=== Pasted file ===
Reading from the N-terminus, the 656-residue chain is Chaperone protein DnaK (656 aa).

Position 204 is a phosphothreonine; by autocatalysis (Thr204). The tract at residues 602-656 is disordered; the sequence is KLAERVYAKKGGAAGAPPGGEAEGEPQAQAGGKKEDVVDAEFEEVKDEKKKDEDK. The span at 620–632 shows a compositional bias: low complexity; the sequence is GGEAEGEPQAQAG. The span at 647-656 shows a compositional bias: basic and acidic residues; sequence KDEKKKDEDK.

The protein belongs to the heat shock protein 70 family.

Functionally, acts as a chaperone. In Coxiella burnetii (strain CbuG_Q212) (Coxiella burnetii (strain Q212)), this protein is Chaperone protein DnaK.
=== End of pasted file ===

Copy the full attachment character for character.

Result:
Reading from the N-terminus, the 656-residue chain is Chaperone protein DnaK (656 aa).

Position 204 is a phosphothreonine; by autocatalysis (Thr204). The tract at residues 602-656 is disordered; the sequence is KLAERVYAKKGGAAGAPPGGEAEGEPQAQAGGKKEDVVDAEFEEVKDEKKKDEDK. The span at 620–632 shows a compositional bias: low complexity; the sequence is GGEAEGEPQAQAG. The span at 647-656 shows a compositional bias: basic and acidic residues; sequence KDEKKKDEDK.

The protein belongs to the heat shock protein 70 family.

Functionally, acts as a chaperone. In Coxiella burnetii (strain CbuG_Q212) (Coxiella burnetii (strain Q212)), this protein is Chaperone protein DnaK.